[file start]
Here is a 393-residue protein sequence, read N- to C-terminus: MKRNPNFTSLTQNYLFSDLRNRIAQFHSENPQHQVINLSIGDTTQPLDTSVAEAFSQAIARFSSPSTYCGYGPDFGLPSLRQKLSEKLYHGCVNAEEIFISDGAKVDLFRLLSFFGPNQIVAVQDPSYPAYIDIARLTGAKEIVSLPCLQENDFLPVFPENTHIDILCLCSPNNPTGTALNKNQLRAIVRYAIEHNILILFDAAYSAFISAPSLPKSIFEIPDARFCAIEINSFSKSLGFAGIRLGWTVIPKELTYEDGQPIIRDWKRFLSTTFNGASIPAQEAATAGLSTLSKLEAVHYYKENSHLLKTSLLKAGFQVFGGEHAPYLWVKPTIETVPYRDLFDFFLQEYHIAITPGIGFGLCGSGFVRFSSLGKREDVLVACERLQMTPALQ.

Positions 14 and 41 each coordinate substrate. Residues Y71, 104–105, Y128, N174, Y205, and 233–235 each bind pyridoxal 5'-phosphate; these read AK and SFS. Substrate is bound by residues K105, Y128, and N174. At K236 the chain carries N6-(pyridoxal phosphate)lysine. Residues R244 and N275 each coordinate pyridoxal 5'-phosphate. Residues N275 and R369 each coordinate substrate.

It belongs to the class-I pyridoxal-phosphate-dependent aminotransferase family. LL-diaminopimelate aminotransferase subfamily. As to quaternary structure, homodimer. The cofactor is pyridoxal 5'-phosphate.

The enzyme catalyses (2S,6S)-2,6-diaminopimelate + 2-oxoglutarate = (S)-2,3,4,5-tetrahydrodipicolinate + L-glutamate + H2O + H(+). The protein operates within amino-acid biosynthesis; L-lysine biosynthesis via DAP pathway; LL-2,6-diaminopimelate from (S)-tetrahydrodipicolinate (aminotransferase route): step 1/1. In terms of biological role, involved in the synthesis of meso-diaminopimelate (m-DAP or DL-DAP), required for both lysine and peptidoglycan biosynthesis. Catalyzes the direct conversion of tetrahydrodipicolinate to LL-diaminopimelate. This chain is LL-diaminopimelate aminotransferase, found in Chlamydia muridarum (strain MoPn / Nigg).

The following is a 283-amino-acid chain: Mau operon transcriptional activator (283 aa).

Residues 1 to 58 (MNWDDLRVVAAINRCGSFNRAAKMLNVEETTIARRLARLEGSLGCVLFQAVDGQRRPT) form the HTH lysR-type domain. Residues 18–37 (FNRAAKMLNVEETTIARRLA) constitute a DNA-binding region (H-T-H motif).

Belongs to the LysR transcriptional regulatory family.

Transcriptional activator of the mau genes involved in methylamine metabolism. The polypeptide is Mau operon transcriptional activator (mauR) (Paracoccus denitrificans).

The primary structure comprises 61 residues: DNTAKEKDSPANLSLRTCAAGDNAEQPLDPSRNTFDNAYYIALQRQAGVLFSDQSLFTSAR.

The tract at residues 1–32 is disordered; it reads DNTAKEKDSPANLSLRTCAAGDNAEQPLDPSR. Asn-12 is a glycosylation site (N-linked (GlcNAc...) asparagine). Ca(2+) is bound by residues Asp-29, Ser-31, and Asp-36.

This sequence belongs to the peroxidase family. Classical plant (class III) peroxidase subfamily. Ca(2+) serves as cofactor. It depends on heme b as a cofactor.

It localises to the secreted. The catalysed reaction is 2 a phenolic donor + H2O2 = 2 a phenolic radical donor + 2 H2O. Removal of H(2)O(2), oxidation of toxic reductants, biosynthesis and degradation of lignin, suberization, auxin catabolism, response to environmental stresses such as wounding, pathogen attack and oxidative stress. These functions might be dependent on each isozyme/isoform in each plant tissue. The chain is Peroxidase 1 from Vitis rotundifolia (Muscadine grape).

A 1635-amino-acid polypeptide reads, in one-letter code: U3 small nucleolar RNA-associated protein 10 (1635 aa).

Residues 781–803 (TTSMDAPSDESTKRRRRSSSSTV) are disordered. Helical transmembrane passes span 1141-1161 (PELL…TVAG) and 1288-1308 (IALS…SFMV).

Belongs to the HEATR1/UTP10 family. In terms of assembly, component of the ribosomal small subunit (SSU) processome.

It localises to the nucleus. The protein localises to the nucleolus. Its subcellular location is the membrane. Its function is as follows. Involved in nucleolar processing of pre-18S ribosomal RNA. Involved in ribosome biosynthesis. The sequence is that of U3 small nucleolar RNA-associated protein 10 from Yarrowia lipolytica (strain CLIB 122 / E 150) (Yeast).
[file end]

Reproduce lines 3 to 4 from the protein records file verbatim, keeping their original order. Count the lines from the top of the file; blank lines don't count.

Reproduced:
It belongs to the class-I pyridoxal-phosphate-dependent aminotransferase family. LL-diaminopimelate aminotransferase subfamily. As to quaternary structure, homodimer. The cofactor is pyridoxal 5'-phosphate.

The enzyme catalyses (2S,6S)-2,6-diaminopimelate + 2-oxoglutarate = (S)-2,3,4,5-tetrahydrodipicolinate + L-glutamate + H2O + H(+). The protein operates within amino-acid biosynthesis; L-lysine biosynthesis via DAP pathway; LL-2,6-diaminopimelate from (S)-tetrahydrodipicolinate (aminotransferase route): step 1/1. In terms of biological role, involved in the synthesis of meso-diaminopimelate (m-DAP or DL-DAP), required for both lysine and peptidoglycan biosynthesis. Catalyzes the direct conversion of tetrahydrodipicolinate to LL-diaminopimelate. This chain is LL-diaminopimelate aminotransferase, found in Chlamydia muridarum (strain MoPn / Nigg).